Head Movement Effect on Different Tracheal Tubes

The recruitment status of this study is unknown because the information has not been verified recently.
Verified May 2008 by The Hospital for Sick Children.
Recruitment status was  Recruiting
Sponsor:
Information provided by:
The Hospital for Sick Children
ClinicalTrials.gov Identifier:
NCT00687583
First received: May 28, 2008
Last updated: NA
Last verified: May 2008
History: No changes posted
  Purpose

A breathing tube, which is used to secure the airway and allow ventilation of the lungs during general anaesthesia, is inserted into the windpipe either through the nose or mouth. In children, different formulas exist to determine the appropriate size of the tube according to age, and how far it should be advanced into the airway. Head movement can alter the position of the breathing tube, making it go in or come out too far. Different types of breathing tubes may also differ in their change of position with head movement. The aim of this study is to assess the accuracy of the formulae commonly used in our institution for depth of breathing tube placement, and to measure the degree of tube displacement on head movement with different types of tubes.


Condition Phase
Head Movements
Intubation, Intratracheal
Phase 4

Study Type: Observational
Study Design: Observational Model: Cohort
Time Perspective: Prospective
Official Title: Effect of Head Movement on the Position of Different Tracheal Tubes Determined Radiologically

Further study details as provided by The Hospital for Sick Children:

Estimated Enrollment: 50
Study Start Date: April 2007
Estimated Study Completion Date: January 2009
Estimated Primary Completion Date: December 2008 (Final data collection date for primary outcome measure)
Detailed Description:

An endotracheal tube, which is used to secure the airway and allow ventilation of the lungs during general anesthesia, is inserted into the trachea either through the nose or mouth. In children, different formulae exist to determine the approximate size of the tube according to age, and how far it should be advanced into the airway. Once a tracheal tube is inserted, its position is routinely checked to make sure both lungs are ventilated. To prevent displacement, the tube is taped to the lip, chin or at the nose. However, head movement could cause alteration of the tube position, and risk selective endobronchial intubation or inadvertent extubation. Knowledge of how the different tracheal tubes move with head position can help determine the best tube selection to reduce the risk of accidental tube advancement or removal, in cases where certain head positions are required for surgical access.

The aim of this study is to assess the accuracy of the formulae commonly used in our institution for depth of breathing tube placement, and to measure the degree of tube displacement on head movement with different types of tube. Testing the formulae will enable us to be more aware of how frequently inaccurate tube placement may occur. Knowledge of how the different breathing tubes move with head position can help determine the best tube selection to reduce the risk of the tube going in too far or coming out accidentally, for cases were certain head positions are required for surgery.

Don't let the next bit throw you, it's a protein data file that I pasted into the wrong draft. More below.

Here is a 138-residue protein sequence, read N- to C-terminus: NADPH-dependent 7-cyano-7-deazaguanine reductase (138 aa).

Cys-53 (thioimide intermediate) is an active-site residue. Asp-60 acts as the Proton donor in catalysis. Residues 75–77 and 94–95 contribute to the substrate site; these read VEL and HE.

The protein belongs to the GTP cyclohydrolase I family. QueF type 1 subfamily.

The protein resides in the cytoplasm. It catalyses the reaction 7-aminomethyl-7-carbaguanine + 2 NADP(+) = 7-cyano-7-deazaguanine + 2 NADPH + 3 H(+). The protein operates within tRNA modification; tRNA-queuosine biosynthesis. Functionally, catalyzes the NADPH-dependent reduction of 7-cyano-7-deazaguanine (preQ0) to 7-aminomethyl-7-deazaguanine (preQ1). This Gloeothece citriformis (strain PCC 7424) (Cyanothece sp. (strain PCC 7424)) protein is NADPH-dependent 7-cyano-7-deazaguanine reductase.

Eligibility

Ages Eligible for Study:   up to 6 Years
Genders Eligible for Study:   Both
Accepts Healthy Volunteers:   No
Sampling Method:   Probability Sample
Study Population

Fifty children undergoing any procedure in the Image Guided Therapy (IGT) department requiring tracheal intubation and chest X-ray, will be recruited and will be evenly distributed in three different age groups (0 to 6 months, 6 to 24 months, 24 months to 6 years).

Criteria

Inclusion Criteria:

  • Children undergoing any procedure in the Image Guided Therapy (IGT) department requiring tracheal intubation and chest x-ray

Exclusion Criteria:

  • Premature neonates
  • Patients with cranio-facial anomalies
  • Cervical spine/upper thoracic anomalies
  • Laryngomalacia/tracheomalacia
  • Chronic hypoxemia (i.e. cardiac conditions with right to left shunts)
  • Patients requiring positions other than supine
  Contacts and Locations
Choosing to participate in a study is an important personal decision. Talk with your doctor and family members or friends about deciding to join a study. To learn more about this study, you or your doctor may contact the study research staff using the Contacts provided below. For general information, see Learn About Clinical Studies.

Please refer to this study by its ClinicalTrials.gov identifier: NCT00687583

Contacts
Contact: Cengiz Karsli, MD 416-813-1500 ext 7341 cengiz.karsli@sickkids.ca

Locations
Canada, Ontario
The Hospital for Sick Children Recruiting
Toronto, Ontario, Canada, M5G 1X8
Contact: Cengiz Karsli, MD    416 813-1500 ext 7341    cengiz.karsli@sickkids.ca   
Principal Investigator: Cenzig Karsli, MD         
Sub-Investigator: Gail Wong, MD         
Sub-Investigator: Justin John, MD         
Sub-Investigator: Bairbre Connolly, MD         
Sponsors and Collaborators
The Hospital for Sick Children
Investigators
Principal Investigator: Cengiz Karsli, MD The Hospital for Sick Children, Toronto Canada
  More Information

No publications provided

Responsible Party: Cengiz Karsli/Principal Investigator, The Hospital for Sick Children
ClinicalTrials.gov Identifier: NCT00687583     History of Changes
Other Study ID Numbers: 1000010579
Study First Received: May 28, 2008
Last Updated: May 28, 2008
Health Authority: Canada: Ethics Review Committee

Keywords provided by The Hospital for Sick Children:
pediatrics
anesthesia
head movements
endotracheal tube

ClinicalTrials.gov processed this record on September 30, 2014